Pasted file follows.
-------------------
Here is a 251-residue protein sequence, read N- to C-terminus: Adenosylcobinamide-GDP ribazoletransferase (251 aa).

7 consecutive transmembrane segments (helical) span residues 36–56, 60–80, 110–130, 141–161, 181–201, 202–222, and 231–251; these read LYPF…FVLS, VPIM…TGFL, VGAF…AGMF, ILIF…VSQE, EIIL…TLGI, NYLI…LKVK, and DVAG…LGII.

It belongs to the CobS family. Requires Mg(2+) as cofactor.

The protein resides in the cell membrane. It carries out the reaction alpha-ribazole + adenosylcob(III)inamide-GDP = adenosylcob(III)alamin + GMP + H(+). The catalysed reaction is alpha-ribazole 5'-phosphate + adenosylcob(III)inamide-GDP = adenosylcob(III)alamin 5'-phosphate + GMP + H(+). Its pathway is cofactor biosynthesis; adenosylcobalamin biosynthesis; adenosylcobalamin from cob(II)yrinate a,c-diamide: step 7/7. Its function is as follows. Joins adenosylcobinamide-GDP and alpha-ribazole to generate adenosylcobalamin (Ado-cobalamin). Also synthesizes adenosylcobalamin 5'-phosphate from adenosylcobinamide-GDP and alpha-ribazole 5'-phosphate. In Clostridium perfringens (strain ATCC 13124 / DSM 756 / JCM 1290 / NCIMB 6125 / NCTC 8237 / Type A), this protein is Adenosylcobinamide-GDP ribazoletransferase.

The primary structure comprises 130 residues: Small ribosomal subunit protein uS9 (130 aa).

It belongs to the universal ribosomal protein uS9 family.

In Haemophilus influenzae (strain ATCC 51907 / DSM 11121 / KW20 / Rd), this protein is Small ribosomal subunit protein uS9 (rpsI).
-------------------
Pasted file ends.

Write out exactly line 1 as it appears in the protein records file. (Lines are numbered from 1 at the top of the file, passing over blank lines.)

Here is a 251-residue protein sequence, read N- to C-terminus: Adenosylcobinamide-GDP ribazoletransferase (251 aa).